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It is also revealed in the state bank report that not only dollar is making gains against the rupee; other major international currencies are also appreciating significantly in comparison to Pakistani rupee. Such as, British pound has surged by Rs27 to reach Rs403 on Tuesday, up from Rs376 on August 11.

Likewise, euro has also appreciated by Rs21 to Rs345, and the Saudi riyal has risen by Rs6.25 to Rs85.50. It’s pertinent to mention that remittances from foreign countries are playing a major part in Pakistan’s economy. In the Financial Year 2023, Saudi Arabia alone accounted for $6.5 billion in remittances from Pakistanis, followed by $4.056 billion from the UK, $3.09 billion from United States of America, and $3.122 billion from other European Union nations.

In order to better educate the readers, follow reasons for currency devaluation as well as actions to curb devaluation are discussed hereunder in a brief manner.

Rising US Dollar Dominates Exchange Rates

Factors Leading to Currency Devaluation:

Trade Imbalances: If a country consistently imports more than it exports, it may lead to a shortage of foreign currency reserves, putting pressure on the domestic currency.

Political Stability: Political instability, corruption, or a lack of economic reforms can erode investor confidence and lead to currency devaluation.

Global Economic Conditions: Global economic factors like changes in interest rates, economic crises in other countries, and fluctuations in commodity prices can impact exchange rates.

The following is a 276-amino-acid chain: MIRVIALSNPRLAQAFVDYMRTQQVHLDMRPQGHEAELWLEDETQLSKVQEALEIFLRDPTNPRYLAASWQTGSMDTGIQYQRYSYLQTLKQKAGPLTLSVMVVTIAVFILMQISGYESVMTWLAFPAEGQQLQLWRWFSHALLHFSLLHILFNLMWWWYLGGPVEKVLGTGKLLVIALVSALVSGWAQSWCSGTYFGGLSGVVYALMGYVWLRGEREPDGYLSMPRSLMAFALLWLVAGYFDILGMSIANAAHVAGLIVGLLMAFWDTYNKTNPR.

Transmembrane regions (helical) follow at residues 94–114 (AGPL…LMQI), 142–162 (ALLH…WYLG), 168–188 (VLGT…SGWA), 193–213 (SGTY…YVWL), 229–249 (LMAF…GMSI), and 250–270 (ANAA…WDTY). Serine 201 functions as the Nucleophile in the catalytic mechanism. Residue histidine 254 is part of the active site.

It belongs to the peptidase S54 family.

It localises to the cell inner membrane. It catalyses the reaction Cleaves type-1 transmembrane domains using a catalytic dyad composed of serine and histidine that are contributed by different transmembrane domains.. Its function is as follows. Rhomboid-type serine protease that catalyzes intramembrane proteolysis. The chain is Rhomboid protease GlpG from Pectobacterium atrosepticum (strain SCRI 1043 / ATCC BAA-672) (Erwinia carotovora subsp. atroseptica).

Inflation: High and persistent inflation can erode the purchasing power of a currency, making it less attractive to investors and causing depreciation.

Speculation: Market sentiment and speculation can influence exchange rates. Negative sentiment or speculative attacks can lead to rapid currency depreciation.

Actions to Curb Currency Devaluation:

Foreign Exchange Reserves: Building and maintaining an adequate level of foreign exchange reserves can help stabilize the currency by providing a buffer against external shocks.

Exchange Rate Interventions: In some cases, central banks may intervene in the foreign exchange market to stabilize the currency, buying or selling their own currency to influence its value.

Monetary Policy: The central bank can use monetary policy tools, such as adjusting interest rates, to control inflation and stabilize the currency.

Transparency and Communication: Clear communication from government and central bank officials regarding economic policies and their commitment to stability can help build confidence.

Fiscal Policy: Sound fiscal management, including reducing budget deficits and managing public debt, can improve investor confidence.

Structural Reforms: Implementing structural reforms to improve the business environment, attract foreign investment, and boost exports can help address trade imbalances.